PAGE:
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CHAPTER LXXIIThat Divine Providence is not inconsistent with an element of Contingency in Creation653653    Cf. I, Chapp. LXVII (with notes), LXXXV.
   The contingent, συμβεβηκός, is that which is, but might not be (Aristotle, Physics, VIII, v). The term is still of interest to the logician, and to the psychologist, who concerns himself with the freedom of the will, but has lost all interest in physical science, except in the cognate sense of accidental.

AS divine providence does not exclude all evil from creation, neither does it exclude contingency, or impose necessity upon all things. The operation of providence does not exclude secondary causes, but is fulfilled by them, inasmuch as they act in the power of God. Now effects are called ‘necessary’ or ‘contingent’ according to their proximate causes, not according to their remote causes. Since then among proximate causes there are many that may fail, not all effects subject to providence will be necessary, but many will be contingent.

6. On the part of divine providence no hindrance will be put to the failure of the power of created things, or to an obstacle arising through the resistance of something coming in the way. But from such failure and such resistance the contingency occurs of a natural cause not always acting in the same way, but sometimes failing to do what it is naturally competent to do; and so natural effects do not come about of necessity.654654   But a ‘natural cause,’ or physical agent, as such (res naturalis), as distinguished from a moral agent, does always act in the same way under the same circumstances. It is the circumstances that vary, not the behaviour of the natural cause. Compare Newton’s second law of motion. And so natural, or physical, events come about under an hypothetical necessity. They always happen in the same way, if the antecedents, positive and negative, are the same.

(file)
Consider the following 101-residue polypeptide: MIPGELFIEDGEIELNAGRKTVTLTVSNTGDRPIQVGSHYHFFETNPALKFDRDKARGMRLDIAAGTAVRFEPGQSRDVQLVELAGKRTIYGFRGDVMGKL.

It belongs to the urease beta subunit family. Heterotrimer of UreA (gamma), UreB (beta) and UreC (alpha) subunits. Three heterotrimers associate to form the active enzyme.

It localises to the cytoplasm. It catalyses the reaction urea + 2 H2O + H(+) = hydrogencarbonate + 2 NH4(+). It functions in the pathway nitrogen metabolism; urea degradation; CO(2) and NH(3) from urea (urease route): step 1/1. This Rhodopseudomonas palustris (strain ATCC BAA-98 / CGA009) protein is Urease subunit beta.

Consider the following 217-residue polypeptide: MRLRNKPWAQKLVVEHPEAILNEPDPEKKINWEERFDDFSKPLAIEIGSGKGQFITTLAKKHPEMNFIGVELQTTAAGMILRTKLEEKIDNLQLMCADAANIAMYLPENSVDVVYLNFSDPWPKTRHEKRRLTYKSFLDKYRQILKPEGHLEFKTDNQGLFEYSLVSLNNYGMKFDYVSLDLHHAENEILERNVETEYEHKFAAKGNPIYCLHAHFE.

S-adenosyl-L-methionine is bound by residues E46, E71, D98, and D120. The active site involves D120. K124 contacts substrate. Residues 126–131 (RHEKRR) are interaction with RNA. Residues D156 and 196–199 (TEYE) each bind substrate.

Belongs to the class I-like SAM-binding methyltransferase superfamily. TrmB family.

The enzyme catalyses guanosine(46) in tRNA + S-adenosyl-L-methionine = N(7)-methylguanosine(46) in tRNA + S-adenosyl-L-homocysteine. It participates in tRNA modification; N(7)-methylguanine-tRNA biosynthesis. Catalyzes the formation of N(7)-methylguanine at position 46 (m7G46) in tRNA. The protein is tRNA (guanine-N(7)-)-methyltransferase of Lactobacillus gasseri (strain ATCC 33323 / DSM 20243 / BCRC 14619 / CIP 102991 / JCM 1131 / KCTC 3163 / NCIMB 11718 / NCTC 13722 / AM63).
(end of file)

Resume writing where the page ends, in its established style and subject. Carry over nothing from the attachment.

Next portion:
In this chapter St Thomas is concerned to obviate a difficulty unlikely to occur to modern minds, — how it is consistent with divine providence for terrestrial events, such as the weather, the growth of the crops, the healthy development of animals, not to run in regular calculable cycles, like the ordinary celestial phenomena, sunrise and sunset, equinox and solstice, the waxing and waning of the moon. From Plato and Aristotle to Newton, celestial phenomena were ‘necessary,’ terrestrial ‘contingent.’ The real difference is one of simplicity and plurality of causes. Professor Stewart, Notes on Nicomachean Ethics, vol. II, p. 9, writes: “There is no contingency in things, but there is often failure on the part of organic beings to cope with the complexity of the necessary laws which thing obey”: a remark which is true, so far as things do obey necessary laws. But there is a contingency in acts of free will, and in things so far as they are consequent upon such acts. To take another point of view. Contingency, like chance, has been predicated of co-existences, or coincidences, rather than of sequences; and necessity has been made out for sequence better than for co-existence. The study of co-existences carries us far back into the dim past, even to that ‘primitive collocation of materials,’ which, it is argued, must have been the work of intelligence and free will. Cf. B. I, Chap. XIII: B. III, Chap. XCIV, with notes.

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